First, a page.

Ducks Unlimited Canada (DUC) has announced that in 2017 it has affected more than 150,000 acres of land and water across Canada to celebrate Canada 150.
DUC acknowledged the assistance of supporters and partners across the country, with whom they worked to conserve and influence over 60,703 hectares of wetlands, native prairie grasses, tidal marshes, and more from coast-to-coast. “They are natural areas that are essential to Canadians and our wildlife,” said a press release.
This year’s work by the charity has impacted places, such as:
- Cowichan-Koksilah Estuary in Cowichan Bay, B.C. DUC and its partners came together to ensure this coastal estuary continues to provide habitat to more than 230 species of birds.
- Shell Buffalo Hills Conservation Ranch in Arrowwood, Alta. Native grasslands and tame hay lands support approximately 159 breeding, migrating and wintering bird species.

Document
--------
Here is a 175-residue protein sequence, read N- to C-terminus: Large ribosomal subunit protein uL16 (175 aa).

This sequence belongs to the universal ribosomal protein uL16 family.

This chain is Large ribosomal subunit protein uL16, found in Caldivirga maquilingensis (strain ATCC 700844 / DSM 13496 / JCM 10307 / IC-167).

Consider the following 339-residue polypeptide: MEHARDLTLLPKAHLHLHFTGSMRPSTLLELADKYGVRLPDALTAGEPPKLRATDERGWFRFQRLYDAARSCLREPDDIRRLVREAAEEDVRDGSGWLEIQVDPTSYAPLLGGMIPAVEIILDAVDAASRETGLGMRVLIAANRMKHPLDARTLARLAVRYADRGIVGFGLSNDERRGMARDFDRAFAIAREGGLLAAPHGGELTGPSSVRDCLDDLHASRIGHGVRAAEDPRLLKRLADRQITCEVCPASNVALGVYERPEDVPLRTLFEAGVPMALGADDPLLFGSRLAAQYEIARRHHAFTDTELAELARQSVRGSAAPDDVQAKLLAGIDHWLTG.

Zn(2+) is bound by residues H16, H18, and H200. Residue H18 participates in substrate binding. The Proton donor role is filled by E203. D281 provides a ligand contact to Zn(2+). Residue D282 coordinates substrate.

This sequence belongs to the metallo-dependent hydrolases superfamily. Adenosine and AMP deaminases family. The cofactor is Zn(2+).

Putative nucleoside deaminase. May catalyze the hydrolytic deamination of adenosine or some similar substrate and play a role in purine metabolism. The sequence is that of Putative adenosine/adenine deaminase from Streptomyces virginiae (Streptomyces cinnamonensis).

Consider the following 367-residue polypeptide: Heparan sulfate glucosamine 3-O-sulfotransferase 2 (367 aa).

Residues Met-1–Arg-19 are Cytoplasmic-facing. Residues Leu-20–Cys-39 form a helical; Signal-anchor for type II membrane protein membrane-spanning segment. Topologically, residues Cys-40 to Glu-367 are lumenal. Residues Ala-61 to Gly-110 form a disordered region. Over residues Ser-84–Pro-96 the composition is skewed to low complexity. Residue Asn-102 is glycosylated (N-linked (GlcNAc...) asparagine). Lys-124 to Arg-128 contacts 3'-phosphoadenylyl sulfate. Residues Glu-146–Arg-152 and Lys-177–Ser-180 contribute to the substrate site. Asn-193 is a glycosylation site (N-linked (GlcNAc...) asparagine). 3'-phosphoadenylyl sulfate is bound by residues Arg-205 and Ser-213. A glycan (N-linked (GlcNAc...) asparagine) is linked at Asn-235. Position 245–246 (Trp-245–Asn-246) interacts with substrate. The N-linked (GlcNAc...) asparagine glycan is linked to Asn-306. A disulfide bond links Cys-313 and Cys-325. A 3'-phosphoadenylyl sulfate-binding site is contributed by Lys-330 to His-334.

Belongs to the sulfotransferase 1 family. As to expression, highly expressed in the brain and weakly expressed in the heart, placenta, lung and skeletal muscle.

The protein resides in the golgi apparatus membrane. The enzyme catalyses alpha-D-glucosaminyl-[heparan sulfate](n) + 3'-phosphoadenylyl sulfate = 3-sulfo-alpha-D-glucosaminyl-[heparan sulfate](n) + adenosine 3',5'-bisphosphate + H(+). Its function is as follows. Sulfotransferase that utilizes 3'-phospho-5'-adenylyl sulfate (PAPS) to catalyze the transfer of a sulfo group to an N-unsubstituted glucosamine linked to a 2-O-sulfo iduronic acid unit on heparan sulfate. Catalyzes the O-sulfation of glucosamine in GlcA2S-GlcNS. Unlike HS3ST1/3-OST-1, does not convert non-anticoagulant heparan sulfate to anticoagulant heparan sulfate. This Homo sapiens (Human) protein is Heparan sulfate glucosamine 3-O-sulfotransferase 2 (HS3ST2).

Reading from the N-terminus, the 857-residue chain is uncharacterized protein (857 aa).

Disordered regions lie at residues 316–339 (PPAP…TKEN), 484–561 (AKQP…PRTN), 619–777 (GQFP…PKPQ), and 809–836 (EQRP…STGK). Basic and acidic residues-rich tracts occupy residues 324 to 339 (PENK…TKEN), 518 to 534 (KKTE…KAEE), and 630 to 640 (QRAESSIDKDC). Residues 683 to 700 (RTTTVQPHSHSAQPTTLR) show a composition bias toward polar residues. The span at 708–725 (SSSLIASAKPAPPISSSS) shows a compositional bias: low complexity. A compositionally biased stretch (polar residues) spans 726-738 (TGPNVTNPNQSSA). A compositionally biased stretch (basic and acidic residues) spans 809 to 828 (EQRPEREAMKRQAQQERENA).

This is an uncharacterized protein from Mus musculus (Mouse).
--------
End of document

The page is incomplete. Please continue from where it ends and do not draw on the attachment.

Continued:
- Allan Hills, Sask. Ranchers worked with DUC to safeguard a landscape that supports waterfowl and 600 grazing cattle and their yearlings.
- Rural Municipality of Pipestone, Man. DUC’s 150th Conservation Agreement in Manitoba will keep wetlands on the landscape.
- Hullett Provincial Wildlife Area in Clinton, Ont. Completed maintenance work that keeps wetlands in this wildlife management area thriving.
- Estrie, Que. By mapping the size, type, and location of wetlands in communities like Estrie, DUC created an important resource that will help Quebec’s provincial government honour its commitment to protect wetlands and waterways.
- Prince Edward Island. DUC conservation efforts provide important habitat to waterfowl, like Charlottetown’s infamous black duck, Lucy and her broods.
“It has been a busy year, and we went big, one-hundred-and-fifty-thousand acres big,” said the organization. “These are just a few examples of DUC’s conservation work in 2017.”
DUC has created an interactive map that allows viewers to explore the various projects it engaged in through the year 2017.